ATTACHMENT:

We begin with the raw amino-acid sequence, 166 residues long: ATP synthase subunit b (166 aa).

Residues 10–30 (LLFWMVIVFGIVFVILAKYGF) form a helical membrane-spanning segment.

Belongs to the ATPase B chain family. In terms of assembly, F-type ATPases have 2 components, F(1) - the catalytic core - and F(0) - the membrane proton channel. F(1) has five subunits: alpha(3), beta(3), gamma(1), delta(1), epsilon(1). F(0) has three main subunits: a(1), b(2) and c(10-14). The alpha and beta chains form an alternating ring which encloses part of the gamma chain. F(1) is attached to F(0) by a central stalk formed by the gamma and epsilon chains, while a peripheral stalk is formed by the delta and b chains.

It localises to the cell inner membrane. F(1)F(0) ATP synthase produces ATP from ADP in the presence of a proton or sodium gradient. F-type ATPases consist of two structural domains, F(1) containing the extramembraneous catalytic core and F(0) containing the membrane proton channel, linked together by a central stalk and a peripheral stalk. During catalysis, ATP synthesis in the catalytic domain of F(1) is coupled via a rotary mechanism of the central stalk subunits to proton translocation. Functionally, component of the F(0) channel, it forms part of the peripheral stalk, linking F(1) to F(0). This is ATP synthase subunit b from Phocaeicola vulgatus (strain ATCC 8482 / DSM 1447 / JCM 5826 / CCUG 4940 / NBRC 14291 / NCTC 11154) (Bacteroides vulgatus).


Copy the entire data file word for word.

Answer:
We begin with the raw amino-acid sequence, 166 residues long: ATP synthase subunit b (166 aa).

Residues 10–30 (LLFWMVIVFGIVFVILAKYGF) form a helical membrane-spanning segment.

Belongs to the ATPase B chain family. In terms of assembly, F-type ATPases have 2 components, F(1) - the catalytic core - and F(0) - the membrane proton channel. F(1) has five subunits: alpha(3), beta(3), gamma(1), delta(1), epsilon(1). F(0) has three main subunits: a(1), b(2) and c(10-14). The alpha and beta chains form an alternating ring which encloses part of the gamma chain. F(1) is attached to F(0) by a central stalk formed by the gamma and epsilon chains, while a peripheral stalk is formed by the delta and b chains.

It localises to the cell inner membrane. F(1)F(0) ATP synthase produces ATP from ADP in the presence of a proton or sodium gradient. F-type ATPases consist of two structural domains, F(1) containing the extramembraneous catalytic core and F(0) containing the membrane proton channel, linked together by a central stalk and a peripheral stalk. During catalysis, ATP synthesis in the catalytic domain of F(1) is coupled via a rotary mechanism of the central stalk subunits to proton translocation. Functionally, component of the F(0) channel, it forms part of the peripheral stalk, linking F(1) to F(0). This is ATP synthase subunit b from Phocaeicola vulgatus (strain ATCC 8482 / DSM 1447 / JCM 5826 / CCUG 4940 / NBRC 14291 / NCTC 11154) (Bacteroides vulgatus).